Using claws to compare reproduction, stress, and diet of female bearded and ringed seals in the Bering and Chukchi seas, Alaska, between 1953-1968 and 1998-2014.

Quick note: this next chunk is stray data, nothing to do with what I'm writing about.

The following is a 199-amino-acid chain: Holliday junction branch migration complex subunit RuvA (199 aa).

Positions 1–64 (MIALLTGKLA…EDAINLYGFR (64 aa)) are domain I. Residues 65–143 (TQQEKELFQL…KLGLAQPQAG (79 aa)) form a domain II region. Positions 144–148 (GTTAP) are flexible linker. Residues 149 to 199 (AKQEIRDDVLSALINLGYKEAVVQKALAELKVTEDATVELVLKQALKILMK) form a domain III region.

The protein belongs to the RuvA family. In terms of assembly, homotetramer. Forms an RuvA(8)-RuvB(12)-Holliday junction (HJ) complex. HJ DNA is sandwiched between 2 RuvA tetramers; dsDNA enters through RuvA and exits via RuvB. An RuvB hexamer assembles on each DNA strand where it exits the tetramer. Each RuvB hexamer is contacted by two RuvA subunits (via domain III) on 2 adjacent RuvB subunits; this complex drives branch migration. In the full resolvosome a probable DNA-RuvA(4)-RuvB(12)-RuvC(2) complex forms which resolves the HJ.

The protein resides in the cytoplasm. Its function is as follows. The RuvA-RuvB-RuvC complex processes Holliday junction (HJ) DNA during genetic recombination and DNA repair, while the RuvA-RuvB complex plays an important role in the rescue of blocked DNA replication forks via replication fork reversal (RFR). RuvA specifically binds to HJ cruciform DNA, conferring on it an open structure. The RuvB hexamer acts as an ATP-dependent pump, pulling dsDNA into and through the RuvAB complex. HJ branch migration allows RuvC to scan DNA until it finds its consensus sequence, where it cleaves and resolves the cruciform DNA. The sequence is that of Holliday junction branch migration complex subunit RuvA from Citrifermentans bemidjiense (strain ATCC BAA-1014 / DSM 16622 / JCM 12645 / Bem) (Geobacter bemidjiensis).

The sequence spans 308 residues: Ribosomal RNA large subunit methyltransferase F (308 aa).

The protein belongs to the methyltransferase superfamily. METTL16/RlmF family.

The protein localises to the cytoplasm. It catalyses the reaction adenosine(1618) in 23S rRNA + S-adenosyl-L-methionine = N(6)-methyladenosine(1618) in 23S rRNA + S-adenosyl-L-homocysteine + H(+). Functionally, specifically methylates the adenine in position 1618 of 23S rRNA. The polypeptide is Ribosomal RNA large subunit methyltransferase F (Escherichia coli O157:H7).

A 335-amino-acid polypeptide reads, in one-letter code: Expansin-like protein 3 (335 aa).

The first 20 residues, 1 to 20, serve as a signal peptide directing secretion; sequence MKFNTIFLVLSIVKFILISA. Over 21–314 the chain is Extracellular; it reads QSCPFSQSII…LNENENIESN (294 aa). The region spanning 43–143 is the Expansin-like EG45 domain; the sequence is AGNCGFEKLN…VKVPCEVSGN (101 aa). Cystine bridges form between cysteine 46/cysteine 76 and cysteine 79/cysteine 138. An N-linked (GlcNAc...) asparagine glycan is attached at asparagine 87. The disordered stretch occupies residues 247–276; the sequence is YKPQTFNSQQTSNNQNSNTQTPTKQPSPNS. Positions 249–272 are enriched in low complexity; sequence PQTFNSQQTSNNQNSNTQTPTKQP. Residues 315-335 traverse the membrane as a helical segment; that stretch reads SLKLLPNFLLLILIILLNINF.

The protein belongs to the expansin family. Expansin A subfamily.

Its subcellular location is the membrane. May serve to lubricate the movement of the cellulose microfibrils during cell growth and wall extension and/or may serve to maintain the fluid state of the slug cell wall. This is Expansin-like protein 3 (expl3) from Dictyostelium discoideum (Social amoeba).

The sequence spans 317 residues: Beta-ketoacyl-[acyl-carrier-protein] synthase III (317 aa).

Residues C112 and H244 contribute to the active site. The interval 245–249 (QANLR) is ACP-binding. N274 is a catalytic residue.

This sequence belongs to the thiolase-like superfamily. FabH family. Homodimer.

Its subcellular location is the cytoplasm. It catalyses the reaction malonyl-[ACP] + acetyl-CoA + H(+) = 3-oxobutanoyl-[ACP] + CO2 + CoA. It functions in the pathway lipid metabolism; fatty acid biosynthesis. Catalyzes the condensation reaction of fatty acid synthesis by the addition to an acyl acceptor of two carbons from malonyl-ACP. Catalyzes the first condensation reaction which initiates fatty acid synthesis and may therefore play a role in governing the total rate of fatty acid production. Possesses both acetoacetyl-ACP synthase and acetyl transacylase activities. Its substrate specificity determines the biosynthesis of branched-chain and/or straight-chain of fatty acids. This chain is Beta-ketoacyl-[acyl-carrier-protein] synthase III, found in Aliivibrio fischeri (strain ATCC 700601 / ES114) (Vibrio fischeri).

Rapid climate warming is decreasing sea ice thickness, extent, and duration. Marine mammals such as bearded (Erignathus barbatus) and ringed (Pusa hispida) seals, which use sea ice for pupping, molting and resting, may be negatively affected. Claws from bearded and ringed seals store up to 14 and 12 years of sequential analyte data, respectively. These data can be used to compare reproduction, stress, and diet across decades. In this study, we compare progesterone, cortisol, and carbon and nitrogen stable isotopes in female bearded and ringed seals during 1953-1968 (pre-1968, a period prior to sea ice decline) to 1998-2014 (post-1998, a period during sea ice decline). When comparing these periods, bearded seals had statistically higher cortisol concentrations post-1998, and for both species δ13C was more negative post-1998, while progesterone and δ15N did not change. There was a positive relationship between progesterone and cortisol Z-scores for both species, except for ringed seals post-1998. There was a negative relationship between cortisol Z-scores and δ13C for bearded seals evident in post-1998 indicating that higher cortisol Z-scores are associated with more negative δ13C in bearded seals in recent years. This negative relationship between cortisol and δ13C in bearded seals suggests a shift to higher prey diversity, possibly due to changes in sea ice in the Pacific Arctic evident post 1998. Progesterone Z-scores corresponded to expected differences among non-pregnant, unimplanted, implanted, and post-partum individuals. Using these data, pregnancy history was determined for reproductive years for each individual female sampled which could allow for yearly pregnancy rates to be calculated given a large enough representative sample of the population. These results combine decades of observational studies with hormones and stable isotopes to infer changes in reproduction, stress, and diet, as well as the connection between these life history parameters.